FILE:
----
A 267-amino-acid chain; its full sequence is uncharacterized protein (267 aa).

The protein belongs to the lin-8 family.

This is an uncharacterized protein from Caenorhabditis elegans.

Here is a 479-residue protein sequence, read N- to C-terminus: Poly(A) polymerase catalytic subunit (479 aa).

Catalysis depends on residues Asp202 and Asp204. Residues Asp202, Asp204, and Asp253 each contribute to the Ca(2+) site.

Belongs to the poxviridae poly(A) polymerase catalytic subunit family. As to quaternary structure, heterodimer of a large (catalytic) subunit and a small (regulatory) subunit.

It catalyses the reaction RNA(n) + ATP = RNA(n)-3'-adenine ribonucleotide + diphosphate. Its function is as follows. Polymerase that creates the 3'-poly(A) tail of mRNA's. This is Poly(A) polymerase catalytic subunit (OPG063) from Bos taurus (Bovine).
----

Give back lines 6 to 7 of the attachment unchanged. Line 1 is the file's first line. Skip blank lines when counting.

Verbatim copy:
Belongs to the poxviridae poly(A) polymerase catalytic subunit family. As to quaternary structure, heterodimer of a large (catalytic) subunit and a small (regulatory) subunit.

It catalyses the reaction RNA(n) + ATP = RNA(n)-3'-adenine ribonucleotide + diphosphate. Its function is as follows. Polymerase that creates the 3'-poly(A) tail of mRNA's. This is Poly(A) polymerase catalytic subunit (OPG063) from Bos taurus (Bovine).